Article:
A Planet of Your Own/The Beasts of Kohl
by John Brunner
My rating: 3 of 5 stars
Another fun Ace double.
A Planet of Your Own, first--Kynance Foy is a young woman from Earth who decided to go out and make her fortune among the stars...and failed. At the end of her rope, she's offered a job by the Zygra Corporation. A job that sounds too good to be true, despite the obvious hardships. But she's desperate, so sign she does. It isn't until she gets to the planet of Zygra that she discovers the true nature of the trap, but is it too late?
Good stuff: This is a rare mid-Sixties SF book with a competent female lead. Amusingly, towards the beginning she lists off traits that in bad fanfic would make her kind of Sueish (smart, multi-skilled and exotically beautiful) but it turns out that the further she gets from Earth, the more common these traits are, to the point that normal fifteen year olds are earning the equivalent of a doctorate.
The moment Kynance figures out what the trap is, she sets about systematically disarming it, using the skills she established earlier. And when male characters show up, they don't take over the story or assume control just because they're men. Kynance simply works them into her plan. And there isn't a shoehorned-in romance, either. Just a hint at the end that now that she's made her pile, Kynance might consider a relationship, possibly with one of the male characters.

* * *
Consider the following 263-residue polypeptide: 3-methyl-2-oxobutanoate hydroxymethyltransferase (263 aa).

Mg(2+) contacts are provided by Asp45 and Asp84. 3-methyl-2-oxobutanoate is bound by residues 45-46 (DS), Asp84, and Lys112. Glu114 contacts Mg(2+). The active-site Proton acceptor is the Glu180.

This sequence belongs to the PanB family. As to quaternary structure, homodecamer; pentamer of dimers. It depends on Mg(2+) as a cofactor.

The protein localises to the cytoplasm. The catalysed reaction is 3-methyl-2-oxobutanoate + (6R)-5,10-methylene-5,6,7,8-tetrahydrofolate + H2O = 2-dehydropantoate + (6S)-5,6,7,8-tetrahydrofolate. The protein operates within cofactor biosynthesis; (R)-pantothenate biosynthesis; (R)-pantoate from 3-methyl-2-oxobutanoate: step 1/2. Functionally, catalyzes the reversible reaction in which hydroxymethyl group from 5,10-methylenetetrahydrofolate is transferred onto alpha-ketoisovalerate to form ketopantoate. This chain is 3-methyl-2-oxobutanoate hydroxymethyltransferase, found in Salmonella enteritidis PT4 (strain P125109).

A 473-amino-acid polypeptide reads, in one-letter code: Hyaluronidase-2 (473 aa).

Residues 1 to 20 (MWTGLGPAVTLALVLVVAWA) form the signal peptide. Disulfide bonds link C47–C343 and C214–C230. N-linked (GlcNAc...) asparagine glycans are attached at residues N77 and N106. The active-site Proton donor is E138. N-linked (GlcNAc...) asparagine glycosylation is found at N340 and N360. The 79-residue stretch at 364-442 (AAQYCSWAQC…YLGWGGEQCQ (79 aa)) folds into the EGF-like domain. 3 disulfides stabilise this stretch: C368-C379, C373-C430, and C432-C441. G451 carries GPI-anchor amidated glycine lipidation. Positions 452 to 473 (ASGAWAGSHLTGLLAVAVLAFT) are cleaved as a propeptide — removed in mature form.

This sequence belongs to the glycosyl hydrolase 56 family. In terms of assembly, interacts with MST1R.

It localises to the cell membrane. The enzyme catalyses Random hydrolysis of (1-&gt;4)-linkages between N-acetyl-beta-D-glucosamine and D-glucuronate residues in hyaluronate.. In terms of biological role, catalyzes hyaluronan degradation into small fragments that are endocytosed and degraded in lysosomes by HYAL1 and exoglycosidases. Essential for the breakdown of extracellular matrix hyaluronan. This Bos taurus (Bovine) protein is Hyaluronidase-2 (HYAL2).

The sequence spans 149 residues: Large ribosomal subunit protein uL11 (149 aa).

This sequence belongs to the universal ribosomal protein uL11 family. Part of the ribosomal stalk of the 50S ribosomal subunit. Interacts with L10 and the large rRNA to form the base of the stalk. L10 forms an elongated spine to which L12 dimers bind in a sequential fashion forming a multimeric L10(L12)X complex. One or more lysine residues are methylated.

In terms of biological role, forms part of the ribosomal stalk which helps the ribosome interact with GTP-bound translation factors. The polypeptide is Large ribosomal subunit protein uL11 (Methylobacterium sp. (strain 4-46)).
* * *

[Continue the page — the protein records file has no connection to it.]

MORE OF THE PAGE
Not so good stuff: Kynance's boss sexually harasses her as an added topping to his other slimy activities, just to reinforce that he's the bad guy here. There's the people calling a grown woman a "girl", and being surprised she's in the Zygra job (though the same character admits that a woman would be equally able to do it.) And the ending relies heavily on the legalistic version of technobabble.
The Beasts of Kohl is by John Rackham. Kohl is an aquatic lifeform that travels to other star systems, explores them, and sometimes brings back smart animals to serve it. (Thus the title.) But one day, Kohl's bipedal servant Rann asks a question that makes Kohl realize he isn't just a very intelligent animal, but a fully sapient being like Kohl itself. Since Kohl's ethics prevent it from enslaving true setitents, it decides to take Rann back to his home planet for a visit, so that Rann can make an informed choice about his life.
Joined by his female counterpart Rana (who has had a less wise master and is thus more emotional and unskilled), the great canine Gromahl and thehunting bird Virgal, Rann accompanies Kohl to a certain small blue planet. What none of the visitors realize is that quite some time has passed on that world, which has changed considerably. And in a single jam-packed day, Rann and Rana learn both good and ill about their home world and its inhabitants.
It's a fast-paced story, with some nice "outsiders looking at Earth culture" satire, but the latter half depends entirely too much on coincidence to speed things along. This easily could have been twice the length without spoiling the plot. There's some gender essentialism, and some readers may groan at the "nerdy guy gets the incredibly hot girlfriend" subplot.
Also, the story is implied to take place on Earth in "the near future" from 1966, so it's interesting to see what the author thinks would have changed, and what looks exactly like the Sixties.View all my reviews